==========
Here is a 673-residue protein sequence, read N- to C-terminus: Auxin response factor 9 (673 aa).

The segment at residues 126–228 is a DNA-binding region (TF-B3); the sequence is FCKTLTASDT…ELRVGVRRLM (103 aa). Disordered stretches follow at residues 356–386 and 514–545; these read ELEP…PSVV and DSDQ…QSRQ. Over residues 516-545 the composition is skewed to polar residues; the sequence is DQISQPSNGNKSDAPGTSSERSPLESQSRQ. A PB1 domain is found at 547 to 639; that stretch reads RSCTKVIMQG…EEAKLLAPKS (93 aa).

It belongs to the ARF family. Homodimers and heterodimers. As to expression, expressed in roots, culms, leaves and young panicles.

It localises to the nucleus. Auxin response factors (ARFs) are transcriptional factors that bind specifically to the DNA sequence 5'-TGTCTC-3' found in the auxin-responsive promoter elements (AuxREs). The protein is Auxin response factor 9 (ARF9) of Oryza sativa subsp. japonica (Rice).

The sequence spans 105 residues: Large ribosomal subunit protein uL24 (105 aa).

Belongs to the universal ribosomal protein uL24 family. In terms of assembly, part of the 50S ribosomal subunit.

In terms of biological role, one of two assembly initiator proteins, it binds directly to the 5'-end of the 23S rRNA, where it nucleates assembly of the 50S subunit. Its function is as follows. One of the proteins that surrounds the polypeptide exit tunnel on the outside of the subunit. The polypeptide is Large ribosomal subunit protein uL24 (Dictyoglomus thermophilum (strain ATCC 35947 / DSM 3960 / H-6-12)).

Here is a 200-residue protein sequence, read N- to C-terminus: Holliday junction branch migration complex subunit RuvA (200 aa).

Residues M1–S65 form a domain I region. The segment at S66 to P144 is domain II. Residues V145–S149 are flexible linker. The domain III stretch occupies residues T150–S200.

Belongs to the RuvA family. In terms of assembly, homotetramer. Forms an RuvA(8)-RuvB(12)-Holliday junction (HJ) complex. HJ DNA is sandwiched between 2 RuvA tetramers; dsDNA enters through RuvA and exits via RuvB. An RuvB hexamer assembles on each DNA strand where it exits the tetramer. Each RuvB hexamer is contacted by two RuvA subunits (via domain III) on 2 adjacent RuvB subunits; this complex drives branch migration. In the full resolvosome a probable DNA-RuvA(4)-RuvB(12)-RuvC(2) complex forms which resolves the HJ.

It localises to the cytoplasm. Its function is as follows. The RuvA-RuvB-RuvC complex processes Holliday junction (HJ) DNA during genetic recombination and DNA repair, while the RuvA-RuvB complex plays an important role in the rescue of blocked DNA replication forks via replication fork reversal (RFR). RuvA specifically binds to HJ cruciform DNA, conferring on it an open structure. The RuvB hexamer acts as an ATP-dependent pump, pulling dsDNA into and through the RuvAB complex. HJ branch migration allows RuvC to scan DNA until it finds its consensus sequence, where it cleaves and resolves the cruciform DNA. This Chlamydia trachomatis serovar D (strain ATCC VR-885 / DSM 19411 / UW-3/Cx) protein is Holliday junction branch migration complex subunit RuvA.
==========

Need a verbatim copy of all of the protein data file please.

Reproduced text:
Here is a 673-residue protein sequence, read N- to C-terminus: Auxin response factor 9 (673 aa).

The segment at residues 126–228 is a DNA-binding region (TF-B3); the sequence is FCKTLTASDT…ELRVGVRRLM (103 aa). Disordered stretches follow at residues 356–386 and 514–545; these read ELEP…PSVV and DSDQ…QSRQ. Over residues 516-545 the composition is skewed to polar residues; the sequence is DQISQPSNGNKSDAPGTSSERSPLESQSRQ. A PB1 domain is found at 547 to 639; that stretch reads RSCTKVIMQG…EEAKLLAPKS (93 aa).

It belongs to the ARF family. Homodimers and heterodimers. As to expression, expressed in roots, culms, leaves and young panicles.

It localises to the nucleus. Auxin response factors (ARFs) are transcriptional factors that bind specifically to the DNA sequence 5'-TGTCTC-3' found in the auxin-responsive promoter elements (AuxREs). The protein is Auxin response factor 9 (ARF9) of Oryza sativa subsp. japonica (Rice).

The sequence spans 105 residues: Large ribosomal subunit protein uL24 (105 aa).

Belongs to the universal ribosomal protein uL24 family. In terms of assembly, part of the 50S ribosomal subunit.

In terms of biological role, one of two assembly initiator proteins, it binds directly to the 5'-end of the 23S rRNA, where it nucleates assembly of the 50S subunit. Its function is as follows. One of the proteins that surrounds the polypeptide exit tunnel on the outside of the subunit. The polypeptide is Large ribosomal subunit protein uL24 (Dictyoglomus thermophilum (strain ATCC 35947 / DSM 3960 / H-6-12)).

Here is a 200-residue protein sequence, read N- to C-terminus: Holliday junction branch migration complex subunit RuvA (200 aa).

Residues M1–S65 form a domain I region. The segment at S66 to P144 is domain II. Residues V145–S149 are flexible linker. The domain III stretch occupies residues T150–S200.

Belongs to the RuvA family. In terms of assembly, homotetramer. Forms an RuvA(8)-RuvB(12)-Holliday junction (HJ) complex. HJ DNA is sandwiched between 2 RuvA tetramers; dsDNA enters through RuvA and exits via RuvB. An RuvB hexamer assembles on each DNA strand where it exits the tetramer. Each RuvB hexamer is contacted by two RuvA subunits (via domain III) on 2 adjacent RuvB subunits; this complex drives branch migration. In the full resolvosome a probable DNA-RuvA(4)-RuvB(12)-RuvC(2) complex forms which resolves the HJ.

It localises to the cytoplasm. Its function is as follows. The RuvA-RuvB-RuvC complex processes Holliday junction (HJ) DNA during genetic recombination and DNA repair, while the RuvA-RuvB complex plays an important role in the rescue of blocked DNA replication forks via replication fork reversal (RFR). RuvA specifically binds to HJ cruciform DNA, conferring on it an open structure. The RuvB hexamer acts as an ATP-dependent pump, pulling dsDNA into and through the RuvAB complex. HJ branch migration allows RuvC to scan DNA until it finds its consensus sequence, where it cleaves and resolves the cruciform DNA. This Chlamydia trachomatis serovar D (strain ATCC VR-885 / DSM 19411 / UW-3/Cx) protein is Holliday junction branch migration complex subunit RuvA.